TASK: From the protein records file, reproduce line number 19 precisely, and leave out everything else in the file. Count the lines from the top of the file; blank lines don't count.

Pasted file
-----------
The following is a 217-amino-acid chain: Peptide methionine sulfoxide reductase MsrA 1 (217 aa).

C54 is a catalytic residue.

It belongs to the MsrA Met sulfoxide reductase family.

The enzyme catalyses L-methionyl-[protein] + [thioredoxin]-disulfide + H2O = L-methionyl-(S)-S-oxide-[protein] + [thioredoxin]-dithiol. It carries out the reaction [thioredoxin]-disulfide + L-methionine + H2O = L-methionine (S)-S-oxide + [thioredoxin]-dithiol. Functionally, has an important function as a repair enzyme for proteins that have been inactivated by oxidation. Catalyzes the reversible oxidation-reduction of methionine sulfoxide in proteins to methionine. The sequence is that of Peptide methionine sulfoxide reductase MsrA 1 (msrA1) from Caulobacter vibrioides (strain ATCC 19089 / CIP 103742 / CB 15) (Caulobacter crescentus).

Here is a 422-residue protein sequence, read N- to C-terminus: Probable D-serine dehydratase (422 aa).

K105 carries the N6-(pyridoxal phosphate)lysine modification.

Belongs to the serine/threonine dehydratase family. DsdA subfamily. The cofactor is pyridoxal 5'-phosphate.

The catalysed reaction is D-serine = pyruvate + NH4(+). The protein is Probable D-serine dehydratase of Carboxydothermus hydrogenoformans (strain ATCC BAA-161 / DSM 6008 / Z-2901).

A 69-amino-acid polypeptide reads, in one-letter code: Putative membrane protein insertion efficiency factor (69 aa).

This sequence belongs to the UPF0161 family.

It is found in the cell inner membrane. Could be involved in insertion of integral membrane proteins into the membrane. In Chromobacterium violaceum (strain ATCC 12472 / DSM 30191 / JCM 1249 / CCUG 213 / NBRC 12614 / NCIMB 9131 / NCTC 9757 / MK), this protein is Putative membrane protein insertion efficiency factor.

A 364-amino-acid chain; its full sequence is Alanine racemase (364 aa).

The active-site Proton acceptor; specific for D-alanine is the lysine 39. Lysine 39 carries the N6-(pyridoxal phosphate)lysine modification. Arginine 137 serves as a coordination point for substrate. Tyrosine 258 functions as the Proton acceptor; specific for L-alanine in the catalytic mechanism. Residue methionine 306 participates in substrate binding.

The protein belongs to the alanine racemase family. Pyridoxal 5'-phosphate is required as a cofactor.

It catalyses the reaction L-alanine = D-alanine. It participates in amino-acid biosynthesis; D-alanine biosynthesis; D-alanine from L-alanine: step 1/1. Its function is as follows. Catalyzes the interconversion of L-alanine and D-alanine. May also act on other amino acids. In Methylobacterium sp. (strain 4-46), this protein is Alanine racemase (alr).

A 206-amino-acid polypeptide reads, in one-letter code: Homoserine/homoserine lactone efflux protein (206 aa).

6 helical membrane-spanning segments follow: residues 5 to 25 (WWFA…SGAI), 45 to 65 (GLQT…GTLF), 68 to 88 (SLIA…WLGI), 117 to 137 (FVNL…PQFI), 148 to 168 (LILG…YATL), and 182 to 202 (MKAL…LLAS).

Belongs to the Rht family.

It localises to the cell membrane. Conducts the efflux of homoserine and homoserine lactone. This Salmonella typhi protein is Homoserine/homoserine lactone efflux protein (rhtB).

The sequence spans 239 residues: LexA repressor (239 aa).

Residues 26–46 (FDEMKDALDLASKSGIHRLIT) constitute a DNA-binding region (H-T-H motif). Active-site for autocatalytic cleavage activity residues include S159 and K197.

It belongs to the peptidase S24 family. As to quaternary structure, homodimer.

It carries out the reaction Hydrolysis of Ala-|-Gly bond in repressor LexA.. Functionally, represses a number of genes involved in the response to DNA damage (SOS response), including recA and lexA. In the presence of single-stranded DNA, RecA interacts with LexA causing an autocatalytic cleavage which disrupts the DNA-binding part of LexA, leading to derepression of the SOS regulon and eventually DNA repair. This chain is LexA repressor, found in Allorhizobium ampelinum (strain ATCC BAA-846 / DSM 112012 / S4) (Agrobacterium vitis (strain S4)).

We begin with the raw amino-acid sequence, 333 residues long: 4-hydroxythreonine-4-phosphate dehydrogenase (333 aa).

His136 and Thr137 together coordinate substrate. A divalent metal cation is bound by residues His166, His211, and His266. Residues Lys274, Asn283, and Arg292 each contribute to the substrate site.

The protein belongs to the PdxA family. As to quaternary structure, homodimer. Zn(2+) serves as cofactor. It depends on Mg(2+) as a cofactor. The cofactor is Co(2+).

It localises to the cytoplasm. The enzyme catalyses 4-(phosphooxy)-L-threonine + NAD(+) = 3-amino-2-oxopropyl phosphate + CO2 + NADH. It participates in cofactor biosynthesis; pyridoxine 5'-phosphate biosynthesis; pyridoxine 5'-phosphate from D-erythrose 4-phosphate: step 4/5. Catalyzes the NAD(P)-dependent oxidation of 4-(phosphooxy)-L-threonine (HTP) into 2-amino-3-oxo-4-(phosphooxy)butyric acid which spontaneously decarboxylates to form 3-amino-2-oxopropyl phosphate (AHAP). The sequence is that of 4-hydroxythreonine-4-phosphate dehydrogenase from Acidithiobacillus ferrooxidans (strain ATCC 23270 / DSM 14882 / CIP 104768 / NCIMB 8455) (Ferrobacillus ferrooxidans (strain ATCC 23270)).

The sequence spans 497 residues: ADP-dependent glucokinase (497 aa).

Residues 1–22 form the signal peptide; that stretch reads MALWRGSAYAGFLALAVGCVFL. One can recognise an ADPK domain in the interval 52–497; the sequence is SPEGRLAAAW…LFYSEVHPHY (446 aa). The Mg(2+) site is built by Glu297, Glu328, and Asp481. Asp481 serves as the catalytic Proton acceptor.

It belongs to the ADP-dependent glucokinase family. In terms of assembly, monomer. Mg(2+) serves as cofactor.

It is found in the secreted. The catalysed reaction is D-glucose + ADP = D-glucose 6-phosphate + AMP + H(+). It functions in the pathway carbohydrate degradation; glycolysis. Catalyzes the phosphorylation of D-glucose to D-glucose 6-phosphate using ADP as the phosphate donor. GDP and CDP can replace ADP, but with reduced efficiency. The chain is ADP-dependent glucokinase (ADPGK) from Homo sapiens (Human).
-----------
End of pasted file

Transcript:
It localises to the cell membrane. Conducts the efflux of homoserine and homoserine lactone. This Salmonella typhi protein is Homoserine/homoserine lactone efflux protein (rhtB).